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Reginald de Koven

[di koh-vuhn]
Henry Louis Reginald De Koven (April 3, 1859January 16 1920) was an American music critic and composer of operettas. He was born at Middletown, Connecticut, and moved to Europe in 1870, where he received the majority of his education. He graduated from St John's College, Oxford, England in 1879.

He undertook various musical studies at Stuttgart with Speidel and with Lebert and Pruckner. He studied composition at Franfort with Dr Hauff, and after staying there for six months moved on to Florence, Italy, where he studied singing with Vanuccini. Study in operatic composition followed, first with Richard Genée, in Vienna, and then with Léo Delibes, in Paris.

De Koven returned to the US in 1882 to live in Chicago, Illinois, and later lived in New York. He was able to find scope for his wide musical knowledge as a critic with Chicago's Evening Post, Harper's Weekly and New York's World. Many of his songs became popular, especially "Oh, Promise Me", which was one of the biggest song successes of its time. His comic operas were popular, and as a composer of works of this description De Koven, like Victor Herbert, become famous throughout the country. His greatest successes include Robin Hood, produced in Chicago, 1890, and in London, 1891, Rob Roy, produced in Detroit, 1894, The Mandarin, produced in Cleveland, Ohio in 1896 and The Highwayman (1898). Harry B. Smith wrote many of the libretti for his operettas. His opera The Canterbury Pilgrims premiered at the Metropolitan Opera in 1917.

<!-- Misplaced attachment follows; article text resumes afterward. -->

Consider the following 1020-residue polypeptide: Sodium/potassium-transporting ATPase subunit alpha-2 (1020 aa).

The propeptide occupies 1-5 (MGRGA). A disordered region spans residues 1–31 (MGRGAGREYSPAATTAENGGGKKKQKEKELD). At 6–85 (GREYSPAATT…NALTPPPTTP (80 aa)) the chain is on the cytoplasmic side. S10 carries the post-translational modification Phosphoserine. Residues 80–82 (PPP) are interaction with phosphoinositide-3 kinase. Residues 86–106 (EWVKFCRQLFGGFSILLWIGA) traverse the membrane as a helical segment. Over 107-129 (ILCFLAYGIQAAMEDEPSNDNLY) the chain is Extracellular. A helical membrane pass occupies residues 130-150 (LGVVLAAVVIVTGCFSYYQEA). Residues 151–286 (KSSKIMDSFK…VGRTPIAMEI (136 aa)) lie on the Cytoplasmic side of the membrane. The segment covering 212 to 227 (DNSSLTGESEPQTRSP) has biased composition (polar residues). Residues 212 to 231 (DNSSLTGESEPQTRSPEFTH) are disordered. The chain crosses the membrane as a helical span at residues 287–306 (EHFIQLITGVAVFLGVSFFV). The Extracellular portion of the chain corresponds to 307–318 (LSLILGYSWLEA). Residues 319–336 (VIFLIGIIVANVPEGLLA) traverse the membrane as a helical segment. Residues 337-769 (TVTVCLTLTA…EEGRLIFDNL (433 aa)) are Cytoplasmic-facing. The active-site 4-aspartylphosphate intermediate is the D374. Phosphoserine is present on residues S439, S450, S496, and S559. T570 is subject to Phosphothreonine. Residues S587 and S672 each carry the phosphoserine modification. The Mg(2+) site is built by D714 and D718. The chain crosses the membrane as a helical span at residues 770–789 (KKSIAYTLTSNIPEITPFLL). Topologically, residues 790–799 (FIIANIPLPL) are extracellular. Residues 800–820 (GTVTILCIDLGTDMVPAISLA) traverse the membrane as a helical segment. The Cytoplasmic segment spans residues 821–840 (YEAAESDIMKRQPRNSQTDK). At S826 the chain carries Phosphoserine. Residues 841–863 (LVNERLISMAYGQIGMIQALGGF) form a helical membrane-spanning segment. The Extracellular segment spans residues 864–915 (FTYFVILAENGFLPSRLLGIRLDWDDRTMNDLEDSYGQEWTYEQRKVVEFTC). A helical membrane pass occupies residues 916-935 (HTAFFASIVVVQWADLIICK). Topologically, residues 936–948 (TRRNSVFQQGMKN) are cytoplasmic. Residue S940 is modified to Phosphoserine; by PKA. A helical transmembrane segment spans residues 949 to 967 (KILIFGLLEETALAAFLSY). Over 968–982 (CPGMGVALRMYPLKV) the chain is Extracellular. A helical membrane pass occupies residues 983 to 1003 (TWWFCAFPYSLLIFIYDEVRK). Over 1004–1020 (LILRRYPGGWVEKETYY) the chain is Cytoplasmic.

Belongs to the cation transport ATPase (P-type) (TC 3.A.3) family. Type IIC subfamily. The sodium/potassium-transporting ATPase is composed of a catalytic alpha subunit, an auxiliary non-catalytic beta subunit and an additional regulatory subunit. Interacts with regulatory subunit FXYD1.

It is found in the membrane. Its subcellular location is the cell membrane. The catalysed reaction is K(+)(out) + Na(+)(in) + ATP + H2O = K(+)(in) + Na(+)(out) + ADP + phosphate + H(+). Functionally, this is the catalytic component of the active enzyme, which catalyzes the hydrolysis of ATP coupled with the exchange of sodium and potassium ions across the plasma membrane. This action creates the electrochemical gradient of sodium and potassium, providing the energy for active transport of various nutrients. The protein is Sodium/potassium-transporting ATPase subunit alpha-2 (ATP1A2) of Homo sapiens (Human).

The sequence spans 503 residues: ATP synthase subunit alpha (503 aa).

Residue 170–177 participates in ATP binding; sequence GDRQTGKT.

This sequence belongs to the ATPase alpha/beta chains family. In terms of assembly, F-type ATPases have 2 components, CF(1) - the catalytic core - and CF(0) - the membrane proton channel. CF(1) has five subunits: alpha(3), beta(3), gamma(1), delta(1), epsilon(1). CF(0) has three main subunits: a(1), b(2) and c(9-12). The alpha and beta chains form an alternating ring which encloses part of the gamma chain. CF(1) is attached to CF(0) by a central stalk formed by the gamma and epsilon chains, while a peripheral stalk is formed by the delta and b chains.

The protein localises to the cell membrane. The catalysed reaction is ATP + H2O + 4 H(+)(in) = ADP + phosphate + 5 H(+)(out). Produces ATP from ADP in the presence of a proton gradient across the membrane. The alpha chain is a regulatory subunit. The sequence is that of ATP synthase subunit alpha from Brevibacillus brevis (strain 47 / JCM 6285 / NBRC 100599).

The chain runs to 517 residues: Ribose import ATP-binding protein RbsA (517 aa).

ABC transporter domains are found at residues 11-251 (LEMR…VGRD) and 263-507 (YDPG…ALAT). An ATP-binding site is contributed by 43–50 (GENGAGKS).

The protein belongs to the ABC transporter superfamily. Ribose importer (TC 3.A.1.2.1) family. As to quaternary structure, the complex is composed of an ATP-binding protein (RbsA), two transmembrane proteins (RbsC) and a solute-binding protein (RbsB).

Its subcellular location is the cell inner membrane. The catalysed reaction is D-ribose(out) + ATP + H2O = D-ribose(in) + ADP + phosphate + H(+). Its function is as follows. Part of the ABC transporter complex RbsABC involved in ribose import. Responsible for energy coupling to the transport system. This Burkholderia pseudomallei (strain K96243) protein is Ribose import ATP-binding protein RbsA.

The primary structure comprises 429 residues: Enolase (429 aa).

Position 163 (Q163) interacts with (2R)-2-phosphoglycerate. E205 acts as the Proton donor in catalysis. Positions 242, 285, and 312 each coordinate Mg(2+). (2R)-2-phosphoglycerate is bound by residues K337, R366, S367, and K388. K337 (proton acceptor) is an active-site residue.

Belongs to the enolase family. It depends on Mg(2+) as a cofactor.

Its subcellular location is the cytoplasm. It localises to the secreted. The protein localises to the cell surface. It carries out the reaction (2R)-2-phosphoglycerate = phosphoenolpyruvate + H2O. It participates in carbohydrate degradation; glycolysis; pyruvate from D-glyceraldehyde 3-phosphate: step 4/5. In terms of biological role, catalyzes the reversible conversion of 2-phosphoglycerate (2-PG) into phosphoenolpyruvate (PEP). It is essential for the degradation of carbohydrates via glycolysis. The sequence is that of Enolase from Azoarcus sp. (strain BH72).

From 1902 to 1904 he conducted the Washington, D.C. symphony. His wife, Anna de Koven, was a well-known socialite, novelist and amateur historian who published her works under the name "Mrs. Reginald de Koven."


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